Canada: Powerful Women: Professor Anita Anand

Last Updated: July 25 2016
Article by Corrine E Kennedy and Zoë Thoms

We are delighted that our first contributor to the Powerful Women series is corporate law and governance expert, Professor Anita Anand. Professor Anand holds the J.R. Kimber Chair in Investor Protection and Corporate Governance at the University of Toronto Faculty of Law – the first research chair for investor rights in North America. Professor Anand provides significant insight into the issues we are exploring in our series. Not only does she research and write about issues of corporate board diversity, Professor Anand has sat as a board member for Oakville Hydro. You can learn more about Professor Anand and her research here and follower her on Twitter @AnitaAnand2.

How did you get involved in research on board diversity?

My area of expertise and research relates to investor protection and corporate governance. Yet when I was completing my master's degree, I wrote my thesis on employment equity. My research on board diversity melds my previous academic interest in gender and race with corporate governance initiatives. My co-author, Vijay Jog, approached me one day and asked if I would be interested in undertaking research in this area. I really wanted to co-author with him given his academic background and I was also interested in the issues given the legal initiatives in this area. Our first article is forthcoming in the Canadian Business Law Journal. We believe that additional attention should be paid to the potential contributions that women and visible minorities can make to corporate boards. Building on Gary Becker's writing, we hypothesize that individuals from diverse groups bring specific advantages to the firm and, as a result, firms will be at a competitive disadvantage if they fail to hire these directors. Specifically, they have a unique ability to understand diverse labour and consumer markets, to provide access to untapped and new networks, and to exercise useful approaches in negotiations around the boardroom table.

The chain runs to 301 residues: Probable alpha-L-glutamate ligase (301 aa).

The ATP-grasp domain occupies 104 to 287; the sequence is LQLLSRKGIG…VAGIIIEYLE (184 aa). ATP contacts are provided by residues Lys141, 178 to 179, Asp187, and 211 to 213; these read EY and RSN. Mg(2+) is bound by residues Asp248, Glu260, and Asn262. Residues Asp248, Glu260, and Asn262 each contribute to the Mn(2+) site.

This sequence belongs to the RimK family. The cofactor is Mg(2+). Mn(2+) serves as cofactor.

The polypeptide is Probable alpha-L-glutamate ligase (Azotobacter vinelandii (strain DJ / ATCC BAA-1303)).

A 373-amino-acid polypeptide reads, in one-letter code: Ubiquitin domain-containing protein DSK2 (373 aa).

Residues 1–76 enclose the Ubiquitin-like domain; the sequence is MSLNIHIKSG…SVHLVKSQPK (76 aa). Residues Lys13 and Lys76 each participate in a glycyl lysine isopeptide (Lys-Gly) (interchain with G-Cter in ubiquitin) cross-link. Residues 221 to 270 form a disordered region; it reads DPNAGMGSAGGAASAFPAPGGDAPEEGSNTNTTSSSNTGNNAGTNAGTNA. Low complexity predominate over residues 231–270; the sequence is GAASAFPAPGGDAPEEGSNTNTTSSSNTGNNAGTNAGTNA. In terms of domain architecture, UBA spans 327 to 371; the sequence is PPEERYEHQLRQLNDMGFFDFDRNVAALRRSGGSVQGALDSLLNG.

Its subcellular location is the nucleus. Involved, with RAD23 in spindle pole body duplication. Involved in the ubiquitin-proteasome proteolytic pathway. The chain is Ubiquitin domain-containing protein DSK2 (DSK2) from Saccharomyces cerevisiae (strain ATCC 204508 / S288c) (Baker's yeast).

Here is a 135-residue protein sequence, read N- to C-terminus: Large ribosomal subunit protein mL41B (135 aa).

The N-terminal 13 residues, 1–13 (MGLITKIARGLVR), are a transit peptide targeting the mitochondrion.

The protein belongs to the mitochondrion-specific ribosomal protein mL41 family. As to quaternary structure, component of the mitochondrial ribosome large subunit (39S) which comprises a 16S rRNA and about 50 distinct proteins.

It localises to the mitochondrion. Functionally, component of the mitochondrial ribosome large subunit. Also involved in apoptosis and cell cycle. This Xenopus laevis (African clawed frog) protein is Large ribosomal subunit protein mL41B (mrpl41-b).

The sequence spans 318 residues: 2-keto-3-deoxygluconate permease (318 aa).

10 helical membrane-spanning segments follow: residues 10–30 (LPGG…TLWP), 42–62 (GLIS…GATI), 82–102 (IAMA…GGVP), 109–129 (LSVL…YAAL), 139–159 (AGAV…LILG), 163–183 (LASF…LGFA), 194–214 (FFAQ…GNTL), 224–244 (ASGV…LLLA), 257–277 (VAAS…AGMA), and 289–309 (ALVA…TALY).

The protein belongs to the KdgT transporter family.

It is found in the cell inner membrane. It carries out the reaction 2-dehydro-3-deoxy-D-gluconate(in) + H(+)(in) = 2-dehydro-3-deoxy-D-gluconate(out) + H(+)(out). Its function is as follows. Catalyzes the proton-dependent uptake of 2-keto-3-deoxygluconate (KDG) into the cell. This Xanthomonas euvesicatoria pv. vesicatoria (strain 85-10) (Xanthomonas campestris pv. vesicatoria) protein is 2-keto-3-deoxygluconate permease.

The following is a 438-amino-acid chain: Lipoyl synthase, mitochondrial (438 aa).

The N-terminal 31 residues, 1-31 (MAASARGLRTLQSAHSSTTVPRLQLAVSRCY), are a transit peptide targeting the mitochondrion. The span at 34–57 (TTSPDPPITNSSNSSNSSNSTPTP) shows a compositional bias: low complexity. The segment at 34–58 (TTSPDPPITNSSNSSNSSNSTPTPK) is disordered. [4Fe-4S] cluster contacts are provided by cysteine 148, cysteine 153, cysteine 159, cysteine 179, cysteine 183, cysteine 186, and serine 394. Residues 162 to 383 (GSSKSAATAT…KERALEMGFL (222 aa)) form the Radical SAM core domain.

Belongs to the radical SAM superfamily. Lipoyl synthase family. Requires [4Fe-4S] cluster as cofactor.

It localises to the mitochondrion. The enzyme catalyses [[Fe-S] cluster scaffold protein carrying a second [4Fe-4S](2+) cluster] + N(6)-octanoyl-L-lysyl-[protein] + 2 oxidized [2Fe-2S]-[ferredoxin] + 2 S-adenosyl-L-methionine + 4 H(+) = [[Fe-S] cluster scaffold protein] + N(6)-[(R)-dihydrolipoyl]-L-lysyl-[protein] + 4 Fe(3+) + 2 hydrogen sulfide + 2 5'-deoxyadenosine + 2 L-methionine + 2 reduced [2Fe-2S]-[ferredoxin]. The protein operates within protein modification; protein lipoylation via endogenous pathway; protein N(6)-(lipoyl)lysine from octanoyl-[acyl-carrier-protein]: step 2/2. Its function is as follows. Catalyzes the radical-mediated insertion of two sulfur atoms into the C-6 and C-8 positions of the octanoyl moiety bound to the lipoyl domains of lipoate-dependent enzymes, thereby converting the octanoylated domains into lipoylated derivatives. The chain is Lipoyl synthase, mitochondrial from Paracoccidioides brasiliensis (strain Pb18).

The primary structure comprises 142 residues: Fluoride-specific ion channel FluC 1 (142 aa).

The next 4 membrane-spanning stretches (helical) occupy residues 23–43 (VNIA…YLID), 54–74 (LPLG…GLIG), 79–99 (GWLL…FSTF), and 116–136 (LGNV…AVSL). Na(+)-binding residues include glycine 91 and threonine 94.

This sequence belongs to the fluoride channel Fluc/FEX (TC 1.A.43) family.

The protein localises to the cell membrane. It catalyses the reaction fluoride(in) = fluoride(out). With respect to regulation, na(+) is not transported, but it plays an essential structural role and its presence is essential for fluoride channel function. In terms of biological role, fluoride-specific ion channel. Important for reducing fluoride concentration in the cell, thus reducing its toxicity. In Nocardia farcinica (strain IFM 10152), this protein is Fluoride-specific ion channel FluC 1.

People make the "it's the right thing to do" argument often when speaking about board diversity. From your perspective, what is the most compelling argument for having diversity on boards?

I conceive of diversity in the broadest possible terms, i.e. not only in terms of typical demographics such as race, gender etc. What we should be aiming for on boards is diversity in all of its permutations, including diversity in age, competencies and even geographic location (depending on the business). The ultimate goal is to ensure that highly competent decision-makers with various backgrounds and skill sets are contributing to making decisions that are in the best interests of the corporation. It is important not to define a person according to one characteristic alone. For example, I am a woman, but I am also a visible minority. My value, I assume, as a board member would not emanate simply from my having these two characteristics, but from my overall skill set.

What are the key challenges and opportunities that you see for women as leaders? Are there any challenges or opportunities that you think are more critical or relevant in the context of the energy sector?

Within boards, we continuously need to confirm the importance of diversity and that means remaining committed to seeking board positions and remaining on the board once we have achieved them. I will say that in my experience, boards are becoming more open to appreciating the importance of diversity. Nevertheless, nominating committees must continuously be active in board recruitment from diverse sources. It is not enough anymore to say that "we cannot find qualified women." Qualified women are out there – look at the CBDC's Diversity 50 list, for example.

Having served on an LDC Board, what piece of advice do you have for a woman starting her career in the energy sector?

I had a completely positive experience serving on an LDC board. My advice, regardless of the type of corporation on which you are serving, is to learn the business and think seriously about how you can best contribute to the board's objectives and process. My expertise is governance and law – so I was especially active on the governance committee and in regard to legal issues. I knew my role and tried my best to fulfill it. Be active and seek to contribute every time you can – whether in a board meeting, a board retreat or corporate social event.

The content of this article is intended to provide a general guide to the subject matter. Specialist advice should be sought about your specific circumstances.

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Corrine E Kennedy
Zoë Thoms
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